The light of the system’s blue star was intense. Through his tendrils, Genn felt the Great Beast’s reluctance to go any further. Yet Genn drove it on all the same and ignored the high-pitched, panicked hum that spread throughout the cockpit. Only when Genn turned the Great Beast towards the planet below, did it calm down and return to its regular, deep song.

Genn was just as nervous as the Great Beast was; he didn’t like exchanges. A lot of things could go wrong--and had gone wrong in the past, set-ups, involvement of authorities, altercations, even a rip deal: anything could happen.

From high orbit, the planet’s atmosphere glowed blue as if the world below was made entirely of ice and water. Beyond those thick clouds lay a place that bathed in eternal twilight, shielded from its deadly sun by uncountable extremophiles that lived in its atmosphere and thrived on radiation and heat.

Genn took in the vast expanse of space. The Great Beast’s hum lulled him into that strange feeling--part anxiety, part acceptance of whatever would come--that he experienced just before an exchange. His muscles ached; he would need some rest first.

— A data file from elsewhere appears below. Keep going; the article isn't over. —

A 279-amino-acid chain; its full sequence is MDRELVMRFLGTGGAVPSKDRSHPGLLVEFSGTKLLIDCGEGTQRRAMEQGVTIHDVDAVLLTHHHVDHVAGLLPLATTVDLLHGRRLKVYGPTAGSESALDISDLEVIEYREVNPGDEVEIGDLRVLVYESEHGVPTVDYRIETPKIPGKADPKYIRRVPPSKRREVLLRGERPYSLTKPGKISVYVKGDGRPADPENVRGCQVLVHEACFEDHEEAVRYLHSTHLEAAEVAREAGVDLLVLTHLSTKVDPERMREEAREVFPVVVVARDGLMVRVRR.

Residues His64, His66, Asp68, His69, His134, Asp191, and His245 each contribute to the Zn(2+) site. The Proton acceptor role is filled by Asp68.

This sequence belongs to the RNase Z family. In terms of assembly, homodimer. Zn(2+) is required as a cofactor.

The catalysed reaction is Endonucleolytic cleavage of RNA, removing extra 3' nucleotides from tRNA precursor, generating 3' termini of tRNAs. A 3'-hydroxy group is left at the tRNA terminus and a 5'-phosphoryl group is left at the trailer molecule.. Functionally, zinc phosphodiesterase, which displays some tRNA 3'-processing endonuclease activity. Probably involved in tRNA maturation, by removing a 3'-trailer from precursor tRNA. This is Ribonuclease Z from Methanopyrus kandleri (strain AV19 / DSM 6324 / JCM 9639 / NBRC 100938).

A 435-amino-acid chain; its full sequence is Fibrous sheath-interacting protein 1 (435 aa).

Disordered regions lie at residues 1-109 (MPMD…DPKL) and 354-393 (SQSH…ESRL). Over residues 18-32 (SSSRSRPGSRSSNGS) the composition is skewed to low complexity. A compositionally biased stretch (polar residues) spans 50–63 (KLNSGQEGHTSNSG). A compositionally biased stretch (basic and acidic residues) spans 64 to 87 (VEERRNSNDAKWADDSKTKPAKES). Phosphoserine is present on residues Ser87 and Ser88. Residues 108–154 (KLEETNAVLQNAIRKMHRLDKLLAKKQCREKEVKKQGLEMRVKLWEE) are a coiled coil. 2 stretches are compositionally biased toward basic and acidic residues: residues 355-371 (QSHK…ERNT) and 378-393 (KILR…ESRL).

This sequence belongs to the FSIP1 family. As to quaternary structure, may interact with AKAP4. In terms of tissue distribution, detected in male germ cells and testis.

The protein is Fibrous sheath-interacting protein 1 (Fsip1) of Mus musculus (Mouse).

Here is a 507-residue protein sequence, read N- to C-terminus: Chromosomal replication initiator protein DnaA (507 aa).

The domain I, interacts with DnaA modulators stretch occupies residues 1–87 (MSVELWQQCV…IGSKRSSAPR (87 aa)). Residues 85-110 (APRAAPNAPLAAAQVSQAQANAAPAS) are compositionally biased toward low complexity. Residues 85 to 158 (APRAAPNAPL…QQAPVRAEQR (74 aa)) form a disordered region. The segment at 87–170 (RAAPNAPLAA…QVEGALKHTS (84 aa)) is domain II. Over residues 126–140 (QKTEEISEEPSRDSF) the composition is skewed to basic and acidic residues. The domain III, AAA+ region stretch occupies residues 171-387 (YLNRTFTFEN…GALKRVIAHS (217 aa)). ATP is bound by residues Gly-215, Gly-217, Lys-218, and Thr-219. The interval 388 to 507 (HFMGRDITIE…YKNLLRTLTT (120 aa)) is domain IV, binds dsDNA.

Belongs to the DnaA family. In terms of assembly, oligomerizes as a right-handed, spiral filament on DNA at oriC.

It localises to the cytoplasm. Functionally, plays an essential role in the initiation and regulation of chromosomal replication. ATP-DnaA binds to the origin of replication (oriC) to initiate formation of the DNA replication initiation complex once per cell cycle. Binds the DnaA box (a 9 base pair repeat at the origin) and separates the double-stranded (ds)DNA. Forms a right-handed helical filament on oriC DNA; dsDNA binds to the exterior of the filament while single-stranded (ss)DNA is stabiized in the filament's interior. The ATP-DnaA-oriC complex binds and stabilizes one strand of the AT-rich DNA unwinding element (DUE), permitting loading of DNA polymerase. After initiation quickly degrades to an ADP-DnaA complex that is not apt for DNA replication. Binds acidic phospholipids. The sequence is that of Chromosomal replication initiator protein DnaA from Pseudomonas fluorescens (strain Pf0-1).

After the Great Beast had eased into the planet’s orbit, Genn retreated to the cold feeding room, where the light of the Great Beast’s bioluminescent veins was faint and his eyes could finally rest. There, his tendrils reached out into the layer of biomass the Great Beast produced; he fed and slipped into a light slumber.

The symbiotic union with a Great Beast could cause the most magnificent dreams. The gentle giants, genetically engineered by the Mass to accommodate Sentients and cargo, had powerful spirits that were capable of channeling the magical energy needed to open a portal to another world. Only a few Sentients were able of doing the same and then only after a lifetime of training.

If that mighty spirit liked its symbiont, it could share images previously undreamed of. Drifting in the mind-space of Great Beasts, Genn had witnessed the power of their collective and genetic memories; he had seen places that were visited by the precursors of the Great Beasts--long before they were made servants of the Mass--millions or billions of years ago. He had seen stars that by now had gone supernova, planets that had by now been torn apart by asteroids, clouds of matter which would now be new planets, and worlds that may have by now been eaten by the nameless things that dwell in the void.

It sometimes made Genn feel sorry for other Sentients; while they could ride the Great Beasts, the Great Beasts would never share what their kind had seen with them; only the Mold had that privilege, and they had discovered many a world to plunder thanks to the shoals of Great Beasts they rode through the known universe.

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